In some ways, Spartacus is one of the lucky ones. He has avenged his capture and the murder of his wife, slain his largest personal demon. He has attained at least some measure of closure, and that allows him the luxury of seeing beyond a mere thirst for revenge. Vengeance still fuels him, but at this point so too does a sense of justice (arguably, an anachronistic one). If he can free the slaves by killing every Roman, he’ll do that. But if he can free the slaves by killing some Romans and leaving others alive, he’ll do that, too.
Not everyone in his coterie has that same perspective, Naevia chief among them. She’s known nothing but a life of servitude; the initial overthrow of the House of Batiatus cast her not into a hardscrabble freedom but into even more savage oppression. Her experiences have wounded her too deeply for her to ever look upon a Roman with anything but disgust, forget about empathy. And her experiences are probably more representative of most of the rebels’ than Spartacus’s are.
Naevia won’t extend the benefit of the doubt to anyone—not patently harmless Ulpianus, if there’s a chance he might be reaching for a sword rather than a loaf; and not nominal ally Attius, if there’s a chance he’s harboring some escaped POWs. As she explained, she’s seen outward decency warp into shadowed monstrosity. To her, kindness is a facade, and trust is just another weakness that can get you killed.
When and where to lay trust was a quandary on many minds in “Men of Honor.” Spartacus had a chance to strike a deal with Mediterranean pirates that may be lucrative or lethal. Laeta haltingly realized that neither her late husband nor her new captor is who she’d thought. Even Tiberius, a legion commander de jure if not de facto, was dubious about the reliability of those serving under him, given the vastness of Caesar’s shadow.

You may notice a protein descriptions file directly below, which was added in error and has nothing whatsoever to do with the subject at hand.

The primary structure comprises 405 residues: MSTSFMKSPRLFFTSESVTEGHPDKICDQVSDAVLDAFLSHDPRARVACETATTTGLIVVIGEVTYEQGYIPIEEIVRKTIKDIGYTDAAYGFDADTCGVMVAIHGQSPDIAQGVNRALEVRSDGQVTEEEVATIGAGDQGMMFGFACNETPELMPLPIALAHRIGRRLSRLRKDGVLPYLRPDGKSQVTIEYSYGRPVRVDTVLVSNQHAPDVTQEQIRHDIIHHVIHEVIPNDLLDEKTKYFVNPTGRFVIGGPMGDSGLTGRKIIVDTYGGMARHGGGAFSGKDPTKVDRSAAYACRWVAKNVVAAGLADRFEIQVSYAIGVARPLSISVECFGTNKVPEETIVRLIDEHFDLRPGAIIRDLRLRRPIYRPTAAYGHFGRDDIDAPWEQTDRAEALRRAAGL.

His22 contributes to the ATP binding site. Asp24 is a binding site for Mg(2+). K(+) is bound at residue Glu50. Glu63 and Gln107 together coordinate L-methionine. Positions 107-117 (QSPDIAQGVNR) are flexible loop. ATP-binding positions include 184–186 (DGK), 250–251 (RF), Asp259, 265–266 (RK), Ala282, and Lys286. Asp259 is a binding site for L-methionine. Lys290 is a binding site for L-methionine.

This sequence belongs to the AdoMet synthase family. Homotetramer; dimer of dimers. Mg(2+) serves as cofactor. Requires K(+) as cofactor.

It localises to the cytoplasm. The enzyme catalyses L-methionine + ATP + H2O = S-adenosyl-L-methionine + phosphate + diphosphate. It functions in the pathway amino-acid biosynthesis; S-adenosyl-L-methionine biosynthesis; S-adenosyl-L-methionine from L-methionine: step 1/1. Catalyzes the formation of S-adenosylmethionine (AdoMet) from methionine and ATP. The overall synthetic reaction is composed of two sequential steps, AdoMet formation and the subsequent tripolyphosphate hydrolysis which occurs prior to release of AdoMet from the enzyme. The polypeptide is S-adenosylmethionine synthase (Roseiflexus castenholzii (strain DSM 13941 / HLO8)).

The extent to which trust—and people’s capacity to trust—can be salvaged will have a tremendous impact on the outcome of these dire circumstances. That’s why Spartacus recognized that he’ll need Laeta’s help to ensure Sinuessa’s prisoners are treated with a modicum of humanity. It’s why she reluctantly agreed (though, as he pointed out, she was “absent choice”). Even if neither can trust the other’s honor, each knows that their goals are, for the time being, partially aligned. Mutual self-interest isn’t the sturdiest foundation for trust, but in most human interaction, it is a necessary if not sufficient one.